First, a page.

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Clinical Policy Process. James D. Cross, M.D. National Head Medical Policy and Program Administration Aetna, Inc. Overview. We will discuss the following issues: The purposes and goals of clinical policy at Aetna The criteria Aetna uses to evaluate medical technologies and treatments

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clinical policy process

Clinical Policy Process

James D. Cross, M.D.

National Head

Medical Policy and Program Administration

Aetna, Inc.


We will discuss the following issues:

  • The purposes and goals of clinical policy at Aetna
  • The criteria Aetna uses to evaluate medical technologies and treatments
  • Aetna’s clinical policy development process
  • Process for assessing cost impact of clinical policies
  • Examples of clinical policy issues
  • Contractual impact
clinical policy unit function
Clinical Policy Unit Function
  • Aetna’s Clinical Policy Unit is responsible for evaluating medical technologies to determine whether they are “experimental and investigational” and “medically necessary” as defined in applicable coverage documents.
  • Aetna has developed more than 600 Clinical Policy Bulletins (CPBs).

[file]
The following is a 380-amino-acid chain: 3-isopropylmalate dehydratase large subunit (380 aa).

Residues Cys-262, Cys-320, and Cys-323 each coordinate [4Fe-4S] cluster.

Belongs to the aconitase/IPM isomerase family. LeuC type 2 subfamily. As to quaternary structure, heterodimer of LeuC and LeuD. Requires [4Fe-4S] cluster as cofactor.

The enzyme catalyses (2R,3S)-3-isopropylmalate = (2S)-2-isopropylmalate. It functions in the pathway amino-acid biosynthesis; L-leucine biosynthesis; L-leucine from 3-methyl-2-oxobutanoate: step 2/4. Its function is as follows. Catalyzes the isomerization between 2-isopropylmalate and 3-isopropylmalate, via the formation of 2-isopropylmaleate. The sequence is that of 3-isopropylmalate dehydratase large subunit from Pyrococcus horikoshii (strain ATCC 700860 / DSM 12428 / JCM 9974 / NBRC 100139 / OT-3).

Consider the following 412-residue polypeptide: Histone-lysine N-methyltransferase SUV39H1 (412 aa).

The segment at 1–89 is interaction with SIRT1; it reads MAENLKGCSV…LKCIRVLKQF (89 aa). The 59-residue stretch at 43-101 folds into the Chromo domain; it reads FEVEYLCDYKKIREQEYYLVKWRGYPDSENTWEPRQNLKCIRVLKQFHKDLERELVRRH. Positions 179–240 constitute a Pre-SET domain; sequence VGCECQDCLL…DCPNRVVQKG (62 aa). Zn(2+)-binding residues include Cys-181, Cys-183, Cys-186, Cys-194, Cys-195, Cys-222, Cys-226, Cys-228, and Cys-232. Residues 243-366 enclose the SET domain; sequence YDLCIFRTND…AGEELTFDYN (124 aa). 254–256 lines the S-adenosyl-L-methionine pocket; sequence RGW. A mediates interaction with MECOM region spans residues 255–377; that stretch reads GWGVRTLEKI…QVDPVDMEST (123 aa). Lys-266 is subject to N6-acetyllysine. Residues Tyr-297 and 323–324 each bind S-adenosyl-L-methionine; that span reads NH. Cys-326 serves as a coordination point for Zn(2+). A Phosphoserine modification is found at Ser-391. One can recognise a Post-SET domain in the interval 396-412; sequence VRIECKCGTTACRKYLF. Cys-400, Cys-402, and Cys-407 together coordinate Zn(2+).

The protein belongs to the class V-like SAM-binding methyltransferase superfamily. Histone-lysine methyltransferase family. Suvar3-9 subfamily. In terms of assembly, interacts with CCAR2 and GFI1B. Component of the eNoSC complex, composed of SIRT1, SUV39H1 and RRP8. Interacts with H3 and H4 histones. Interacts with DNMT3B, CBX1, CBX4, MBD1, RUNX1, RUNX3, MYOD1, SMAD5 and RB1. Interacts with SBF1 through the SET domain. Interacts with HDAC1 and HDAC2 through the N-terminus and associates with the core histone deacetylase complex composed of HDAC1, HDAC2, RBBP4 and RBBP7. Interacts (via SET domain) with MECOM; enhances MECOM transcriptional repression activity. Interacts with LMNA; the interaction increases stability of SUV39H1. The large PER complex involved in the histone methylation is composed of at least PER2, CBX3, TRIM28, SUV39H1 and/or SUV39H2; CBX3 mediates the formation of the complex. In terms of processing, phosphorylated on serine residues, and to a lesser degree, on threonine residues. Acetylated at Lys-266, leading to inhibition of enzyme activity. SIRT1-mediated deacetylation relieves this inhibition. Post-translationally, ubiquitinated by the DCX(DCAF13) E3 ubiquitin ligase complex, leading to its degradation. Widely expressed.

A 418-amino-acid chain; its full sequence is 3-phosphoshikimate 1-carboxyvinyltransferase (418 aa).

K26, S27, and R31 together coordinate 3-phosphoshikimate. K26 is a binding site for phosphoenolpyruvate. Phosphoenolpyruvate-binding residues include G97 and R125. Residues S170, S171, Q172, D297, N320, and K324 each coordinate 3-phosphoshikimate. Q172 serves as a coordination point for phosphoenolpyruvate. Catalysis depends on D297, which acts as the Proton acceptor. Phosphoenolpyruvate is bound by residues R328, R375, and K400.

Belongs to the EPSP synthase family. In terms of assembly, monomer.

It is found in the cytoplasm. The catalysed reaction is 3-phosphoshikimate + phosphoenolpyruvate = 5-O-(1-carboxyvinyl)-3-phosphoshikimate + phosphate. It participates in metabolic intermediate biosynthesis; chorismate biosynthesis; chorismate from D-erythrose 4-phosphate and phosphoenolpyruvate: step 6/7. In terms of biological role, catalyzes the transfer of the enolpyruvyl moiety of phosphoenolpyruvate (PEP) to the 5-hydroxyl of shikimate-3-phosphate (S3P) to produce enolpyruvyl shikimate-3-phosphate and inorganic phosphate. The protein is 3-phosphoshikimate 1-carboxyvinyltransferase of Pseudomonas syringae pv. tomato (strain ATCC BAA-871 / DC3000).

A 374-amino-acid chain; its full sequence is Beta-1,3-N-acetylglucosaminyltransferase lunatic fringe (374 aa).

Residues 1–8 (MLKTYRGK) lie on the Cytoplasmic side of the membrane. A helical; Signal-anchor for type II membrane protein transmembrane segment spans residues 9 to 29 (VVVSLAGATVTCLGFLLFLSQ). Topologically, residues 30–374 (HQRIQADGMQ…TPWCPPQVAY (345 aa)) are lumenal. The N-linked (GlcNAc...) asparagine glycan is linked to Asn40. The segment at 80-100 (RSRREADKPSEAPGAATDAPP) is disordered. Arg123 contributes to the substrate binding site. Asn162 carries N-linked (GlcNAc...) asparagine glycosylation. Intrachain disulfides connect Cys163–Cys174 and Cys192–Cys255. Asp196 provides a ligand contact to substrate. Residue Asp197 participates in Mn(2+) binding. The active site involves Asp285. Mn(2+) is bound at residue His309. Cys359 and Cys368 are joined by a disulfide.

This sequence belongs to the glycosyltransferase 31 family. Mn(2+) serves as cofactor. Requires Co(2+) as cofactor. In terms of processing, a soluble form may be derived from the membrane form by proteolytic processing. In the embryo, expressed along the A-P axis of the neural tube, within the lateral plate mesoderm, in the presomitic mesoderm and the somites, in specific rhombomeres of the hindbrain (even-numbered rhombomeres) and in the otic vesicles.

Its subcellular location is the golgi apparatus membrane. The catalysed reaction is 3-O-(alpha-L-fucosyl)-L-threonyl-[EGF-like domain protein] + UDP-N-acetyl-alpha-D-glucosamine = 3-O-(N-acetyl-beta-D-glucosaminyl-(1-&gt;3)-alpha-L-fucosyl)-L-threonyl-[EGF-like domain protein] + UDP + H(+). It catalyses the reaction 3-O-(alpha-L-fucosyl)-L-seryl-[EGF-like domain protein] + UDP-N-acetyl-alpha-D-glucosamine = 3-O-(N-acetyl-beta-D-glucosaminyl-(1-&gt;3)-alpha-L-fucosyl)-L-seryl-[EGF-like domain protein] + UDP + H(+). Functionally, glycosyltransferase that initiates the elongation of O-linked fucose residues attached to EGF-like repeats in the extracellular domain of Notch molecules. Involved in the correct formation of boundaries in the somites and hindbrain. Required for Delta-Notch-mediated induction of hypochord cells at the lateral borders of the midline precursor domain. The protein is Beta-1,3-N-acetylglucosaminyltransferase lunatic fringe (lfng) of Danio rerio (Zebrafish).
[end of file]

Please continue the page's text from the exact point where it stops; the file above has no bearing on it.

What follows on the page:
• The goal is to develop objective, clinically supported and defensible determinations.
clinical coverage criteria
Clinical Coverage Criteria

The following criteria are considered in evaluating a medical technology:

  • The technology must have final approval from the appropriate governmental regulatory bodies, when required
  • The scientific evidence must permit conclusions concerning the effect of the technology on health outcomes
  • The technology must improve net health outcome
  • The technology must be as beneficial as any established alternatives
  • The improvement must be attainable outside investigational settings
medical necessity
Medical Necessity

Medically necessary is defined as:

  • In accordance with generally accepted standards of medical practice
  • Clinically appropriate and effective
  • Not primarily for convenience
  • Not more costly than an equivalent alternative service
experimental and investigational
Experimental and Investigational

A technology is deemed experimental and investigational if:

  • There are insufficient outcomes data in the peer-reviewed medical literature; or
  • FDA approval (if required) has not been obtained; or
  • A medical society or regulatory agency deems it experimental.
exceptions to experimental exclusion
Exceptions to Experimental Exclusion

The following are exceptions to Aetna’s exclusion of coverage of experimental and investigational technologies:

  • Promising experimental inventions for cancer and other terminal illnesses for persons enrolled in certain clinical trials